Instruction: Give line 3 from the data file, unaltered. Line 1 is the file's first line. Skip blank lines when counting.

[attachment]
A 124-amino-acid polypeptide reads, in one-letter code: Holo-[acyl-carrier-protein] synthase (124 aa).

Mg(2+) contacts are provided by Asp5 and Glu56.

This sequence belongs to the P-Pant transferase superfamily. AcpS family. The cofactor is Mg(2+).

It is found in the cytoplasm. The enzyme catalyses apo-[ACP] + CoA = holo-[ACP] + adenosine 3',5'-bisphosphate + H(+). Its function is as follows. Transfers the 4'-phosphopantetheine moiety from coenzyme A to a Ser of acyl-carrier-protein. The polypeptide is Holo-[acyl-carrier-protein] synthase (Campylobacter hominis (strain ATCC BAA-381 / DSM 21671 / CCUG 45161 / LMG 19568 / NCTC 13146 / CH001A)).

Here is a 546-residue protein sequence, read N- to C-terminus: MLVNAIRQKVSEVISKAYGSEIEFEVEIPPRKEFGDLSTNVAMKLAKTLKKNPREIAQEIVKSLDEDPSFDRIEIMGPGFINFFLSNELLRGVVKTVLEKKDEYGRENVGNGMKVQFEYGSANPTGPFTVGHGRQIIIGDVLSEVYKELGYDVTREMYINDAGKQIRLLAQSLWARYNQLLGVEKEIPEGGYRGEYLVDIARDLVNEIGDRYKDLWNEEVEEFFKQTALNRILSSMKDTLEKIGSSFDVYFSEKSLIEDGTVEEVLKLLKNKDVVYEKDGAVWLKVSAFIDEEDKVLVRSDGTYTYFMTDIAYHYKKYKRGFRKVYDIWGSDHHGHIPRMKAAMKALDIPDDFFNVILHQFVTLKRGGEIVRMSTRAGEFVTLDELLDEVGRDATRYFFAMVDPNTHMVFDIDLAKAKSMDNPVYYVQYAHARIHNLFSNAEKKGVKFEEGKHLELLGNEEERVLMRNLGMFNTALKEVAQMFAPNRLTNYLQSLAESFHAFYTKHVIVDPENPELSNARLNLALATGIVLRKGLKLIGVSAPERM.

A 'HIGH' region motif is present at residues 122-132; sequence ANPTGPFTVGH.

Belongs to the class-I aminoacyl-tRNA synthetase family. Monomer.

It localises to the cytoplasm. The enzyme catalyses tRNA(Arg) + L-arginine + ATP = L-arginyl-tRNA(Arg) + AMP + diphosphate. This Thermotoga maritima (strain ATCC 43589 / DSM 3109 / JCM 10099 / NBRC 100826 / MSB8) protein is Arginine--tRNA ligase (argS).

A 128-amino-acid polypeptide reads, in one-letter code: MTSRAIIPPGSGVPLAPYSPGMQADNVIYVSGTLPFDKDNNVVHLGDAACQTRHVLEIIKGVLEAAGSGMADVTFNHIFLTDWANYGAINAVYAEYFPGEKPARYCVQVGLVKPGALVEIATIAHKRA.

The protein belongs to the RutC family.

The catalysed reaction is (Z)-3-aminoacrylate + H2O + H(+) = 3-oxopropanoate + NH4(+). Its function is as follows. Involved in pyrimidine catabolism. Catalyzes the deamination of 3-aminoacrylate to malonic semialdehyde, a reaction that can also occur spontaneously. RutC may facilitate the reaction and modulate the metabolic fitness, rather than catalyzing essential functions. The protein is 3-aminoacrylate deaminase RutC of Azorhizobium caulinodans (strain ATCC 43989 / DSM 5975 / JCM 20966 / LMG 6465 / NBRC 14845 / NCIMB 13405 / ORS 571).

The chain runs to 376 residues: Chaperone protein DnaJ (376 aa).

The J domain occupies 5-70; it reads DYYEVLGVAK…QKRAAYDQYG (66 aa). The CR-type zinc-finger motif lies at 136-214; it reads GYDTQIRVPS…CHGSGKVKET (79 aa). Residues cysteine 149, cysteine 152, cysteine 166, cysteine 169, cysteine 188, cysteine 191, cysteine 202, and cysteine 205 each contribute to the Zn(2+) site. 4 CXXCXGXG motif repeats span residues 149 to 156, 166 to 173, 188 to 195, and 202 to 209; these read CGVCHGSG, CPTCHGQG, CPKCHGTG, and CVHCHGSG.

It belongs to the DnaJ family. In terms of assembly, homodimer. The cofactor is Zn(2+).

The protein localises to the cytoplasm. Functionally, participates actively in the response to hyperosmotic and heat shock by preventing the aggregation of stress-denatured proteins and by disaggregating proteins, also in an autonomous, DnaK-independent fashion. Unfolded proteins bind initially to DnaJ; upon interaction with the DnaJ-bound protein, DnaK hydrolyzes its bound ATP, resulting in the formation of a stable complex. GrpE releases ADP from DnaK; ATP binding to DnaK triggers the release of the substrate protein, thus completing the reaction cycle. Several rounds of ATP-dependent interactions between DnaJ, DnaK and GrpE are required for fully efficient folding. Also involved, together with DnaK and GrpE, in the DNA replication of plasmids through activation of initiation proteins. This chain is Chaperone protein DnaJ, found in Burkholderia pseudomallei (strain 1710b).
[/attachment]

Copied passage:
This sequence belongs to the P-Pant transferase superfamily. AcpS family. The cofactor is Mg(2+).